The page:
Toronto, ON – As the UN climate summit gets underway in Durban, South Africa, a group of anti-apartheid activists and African non-governmental organizations are calling on Canada to restore its reputation as a leader on global issues, which has been tarnished by Canada’s active promotion of the tar sands.

A full-page ad in the Globe and Mail compares the Canada that was one of the first western countries to impose sanctions against the apartheid regime in South Africa in 1986 with the Canada's failure to date to respond to global warming, which will have serious social and environmental impacts. The text of the ad reads:

“Canada, you were once considered a leader on global issues like human rights and environmental protection. Today you’re home to polluting tar sands oil, speeding the dangerous effects of climate change. For us in Africa, climate change is a life and death issue.  By dramatically increasing Canada’s global warming pollution, tar sands mining and drilling makes the problem worse, and exposes millions of Africans to more devastating drought and famine today and in the years to come.  It’s time to draw the line. We call on Canada to change course and be a leader in clean energy and to support international action to reduce global warming pollution.”

According to the Intergovernmental Panel on Climate Change, Africa is one of the most vulnerable continents to climate change, with projected reductions in agricultural yield in some countries as high as 50 per cent by 2020. The population at risk of increased water stress in Africa is projected to be between 75-250 million and 350-600 million people by the 2020s and 2050s, respectively. East Africa is currently dealing with one of its worst ever droughts, with a quarter of a million people at risk of death in Somalia, and a further 12 million in need of humanitarian assistance.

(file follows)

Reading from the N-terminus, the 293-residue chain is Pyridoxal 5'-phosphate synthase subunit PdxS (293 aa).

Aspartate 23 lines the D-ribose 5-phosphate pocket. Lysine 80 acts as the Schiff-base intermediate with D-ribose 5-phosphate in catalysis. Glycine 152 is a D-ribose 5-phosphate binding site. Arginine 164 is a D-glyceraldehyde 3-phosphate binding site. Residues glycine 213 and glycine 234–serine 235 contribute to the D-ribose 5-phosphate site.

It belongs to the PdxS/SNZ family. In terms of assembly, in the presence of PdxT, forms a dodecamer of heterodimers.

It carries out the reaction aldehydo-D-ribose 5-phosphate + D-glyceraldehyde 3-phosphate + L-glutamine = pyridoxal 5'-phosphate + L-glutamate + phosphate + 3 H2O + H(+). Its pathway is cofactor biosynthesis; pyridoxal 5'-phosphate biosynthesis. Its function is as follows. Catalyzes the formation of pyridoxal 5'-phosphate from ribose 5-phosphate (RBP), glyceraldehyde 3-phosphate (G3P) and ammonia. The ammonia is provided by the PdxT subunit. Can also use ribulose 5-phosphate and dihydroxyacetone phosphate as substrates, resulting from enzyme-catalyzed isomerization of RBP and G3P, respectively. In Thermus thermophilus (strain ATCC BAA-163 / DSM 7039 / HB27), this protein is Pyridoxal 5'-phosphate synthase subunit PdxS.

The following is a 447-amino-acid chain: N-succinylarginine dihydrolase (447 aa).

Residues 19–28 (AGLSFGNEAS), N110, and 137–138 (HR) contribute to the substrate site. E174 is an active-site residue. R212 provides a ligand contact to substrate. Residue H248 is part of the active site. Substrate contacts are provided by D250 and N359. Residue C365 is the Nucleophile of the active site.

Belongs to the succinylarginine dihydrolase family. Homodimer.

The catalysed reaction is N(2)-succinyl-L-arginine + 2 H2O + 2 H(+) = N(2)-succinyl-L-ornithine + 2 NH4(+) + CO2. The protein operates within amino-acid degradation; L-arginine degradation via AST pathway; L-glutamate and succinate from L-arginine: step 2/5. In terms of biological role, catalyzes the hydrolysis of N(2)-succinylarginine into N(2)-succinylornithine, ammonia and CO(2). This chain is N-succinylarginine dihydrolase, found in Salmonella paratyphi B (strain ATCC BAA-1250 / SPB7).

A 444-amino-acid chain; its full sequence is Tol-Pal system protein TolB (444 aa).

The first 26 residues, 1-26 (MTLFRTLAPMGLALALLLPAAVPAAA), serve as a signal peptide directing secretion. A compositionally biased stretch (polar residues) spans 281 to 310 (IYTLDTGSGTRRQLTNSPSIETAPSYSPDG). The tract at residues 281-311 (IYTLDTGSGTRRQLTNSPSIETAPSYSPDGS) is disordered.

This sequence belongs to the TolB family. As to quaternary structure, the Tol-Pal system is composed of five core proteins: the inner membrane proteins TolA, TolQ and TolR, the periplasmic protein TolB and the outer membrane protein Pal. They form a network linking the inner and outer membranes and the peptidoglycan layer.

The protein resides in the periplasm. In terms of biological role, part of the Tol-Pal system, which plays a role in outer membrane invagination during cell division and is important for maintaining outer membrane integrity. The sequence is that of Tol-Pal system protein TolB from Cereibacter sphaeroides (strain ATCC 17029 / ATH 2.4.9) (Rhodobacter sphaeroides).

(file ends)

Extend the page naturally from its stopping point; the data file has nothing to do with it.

"By walking away from Kyoto, the Canadian government is also damaging our reputation as a country that keeps its word,” said Gillian McEachern of Environmental Defence. “The tar sands are not only turning us into a polluting nation, but also into one that will break its commitments in the service of dirty oil."

A new website, was also launched which features videos from African individuals speaking about the impacts of climate change on their lives and calling on Canada and other world leaders to do more.  The groups involved include Environmental Defence Canada, Equiterre, Greenpeace Canada, Natural Resources Defense Council, Nobel Women’s Initiative and Sierra Club U.S.

“We used to boast about how Americans sewed Canadian flags on their backpack when travelling abroad,” said Keith Stewart of Greenpeace Canada. “Now we try to bully other nations into taking our dirty oil. If we want to be taken seriously in the fight to stop climate change, we have to draw the line at the tar sands.”

“Exploiting dirty Alberta tar sands oil is not merely short-sighted—from the global perspective, it's downright negligent,” says Michael Brune, Sierra Club Executive Director. “If the United States is going to be a leader in the emerging clean energy economy, we must break our addiction to oil—and there’s no better place to draw the line in the sand than at tar sands.”


The ad can be downloaded here.

For more information, or to arrange an interview, contact:
Gillian McEachern, Environmental Defence, ;
Keith Stewart, Greenpeace Canada,
Emilie Vallieres, Equiterre
Eddie Scher, Sierra Club U.S.,